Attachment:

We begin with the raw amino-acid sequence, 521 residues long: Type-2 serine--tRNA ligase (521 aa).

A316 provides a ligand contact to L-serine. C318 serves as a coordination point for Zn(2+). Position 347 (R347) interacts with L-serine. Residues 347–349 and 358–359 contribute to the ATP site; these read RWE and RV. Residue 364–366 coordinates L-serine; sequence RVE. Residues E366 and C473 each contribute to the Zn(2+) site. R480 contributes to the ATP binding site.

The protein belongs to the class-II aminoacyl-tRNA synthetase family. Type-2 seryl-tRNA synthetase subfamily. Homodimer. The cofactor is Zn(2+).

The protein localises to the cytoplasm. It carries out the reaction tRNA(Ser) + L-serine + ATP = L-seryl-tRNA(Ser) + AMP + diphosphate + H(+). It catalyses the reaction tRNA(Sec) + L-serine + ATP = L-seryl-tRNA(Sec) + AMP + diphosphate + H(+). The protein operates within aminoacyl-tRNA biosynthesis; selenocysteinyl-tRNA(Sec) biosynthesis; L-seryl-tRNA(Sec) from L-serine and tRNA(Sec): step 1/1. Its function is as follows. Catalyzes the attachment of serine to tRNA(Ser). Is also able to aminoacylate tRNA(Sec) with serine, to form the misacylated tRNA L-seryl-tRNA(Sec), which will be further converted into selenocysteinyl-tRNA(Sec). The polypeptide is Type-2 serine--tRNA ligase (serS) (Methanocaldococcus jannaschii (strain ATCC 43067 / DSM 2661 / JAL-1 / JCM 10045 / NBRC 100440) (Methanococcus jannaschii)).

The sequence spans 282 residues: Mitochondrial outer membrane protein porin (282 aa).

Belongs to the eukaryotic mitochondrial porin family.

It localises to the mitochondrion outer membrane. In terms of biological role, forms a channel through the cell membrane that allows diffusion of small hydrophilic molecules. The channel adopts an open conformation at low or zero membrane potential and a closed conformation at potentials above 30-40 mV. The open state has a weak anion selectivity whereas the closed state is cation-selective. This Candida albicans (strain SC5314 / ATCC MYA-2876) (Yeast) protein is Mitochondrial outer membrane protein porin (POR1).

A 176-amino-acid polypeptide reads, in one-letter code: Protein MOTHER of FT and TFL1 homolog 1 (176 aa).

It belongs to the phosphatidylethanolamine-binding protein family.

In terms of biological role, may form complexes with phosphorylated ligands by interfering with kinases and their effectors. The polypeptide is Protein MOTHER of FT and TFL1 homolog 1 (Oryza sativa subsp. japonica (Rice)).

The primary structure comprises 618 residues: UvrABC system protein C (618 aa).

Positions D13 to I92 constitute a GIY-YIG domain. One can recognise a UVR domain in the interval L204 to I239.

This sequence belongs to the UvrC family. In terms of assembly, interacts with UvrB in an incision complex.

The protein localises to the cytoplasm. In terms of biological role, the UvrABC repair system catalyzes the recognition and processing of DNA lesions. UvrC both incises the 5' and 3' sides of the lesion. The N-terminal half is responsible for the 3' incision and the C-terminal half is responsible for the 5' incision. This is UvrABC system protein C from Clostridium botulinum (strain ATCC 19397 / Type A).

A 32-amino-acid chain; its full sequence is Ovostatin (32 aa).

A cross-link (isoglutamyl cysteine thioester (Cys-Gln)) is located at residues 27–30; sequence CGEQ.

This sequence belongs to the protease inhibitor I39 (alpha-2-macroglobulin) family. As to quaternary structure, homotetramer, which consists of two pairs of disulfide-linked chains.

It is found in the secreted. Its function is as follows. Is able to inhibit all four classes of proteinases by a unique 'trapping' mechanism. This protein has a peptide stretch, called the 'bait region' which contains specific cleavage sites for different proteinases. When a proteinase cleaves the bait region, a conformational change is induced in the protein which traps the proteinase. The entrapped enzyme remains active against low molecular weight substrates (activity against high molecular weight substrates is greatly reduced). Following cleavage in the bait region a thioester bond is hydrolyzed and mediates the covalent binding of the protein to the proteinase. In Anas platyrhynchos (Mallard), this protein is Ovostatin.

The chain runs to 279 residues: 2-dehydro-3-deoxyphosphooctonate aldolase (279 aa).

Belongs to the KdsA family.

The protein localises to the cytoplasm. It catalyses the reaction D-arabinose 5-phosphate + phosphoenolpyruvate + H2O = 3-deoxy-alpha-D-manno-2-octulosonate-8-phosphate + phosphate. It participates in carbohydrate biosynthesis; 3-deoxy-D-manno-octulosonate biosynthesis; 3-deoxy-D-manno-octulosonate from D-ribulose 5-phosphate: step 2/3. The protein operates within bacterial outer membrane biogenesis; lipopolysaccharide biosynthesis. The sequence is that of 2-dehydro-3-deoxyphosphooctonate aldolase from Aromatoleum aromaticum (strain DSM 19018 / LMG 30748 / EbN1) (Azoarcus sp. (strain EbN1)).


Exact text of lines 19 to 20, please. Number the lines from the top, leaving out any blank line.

The chain runs to 279 residues: 2-dehydro-3-deoxyphosphooctonate aldolase (279 aa).

Belongs to the KdsA family.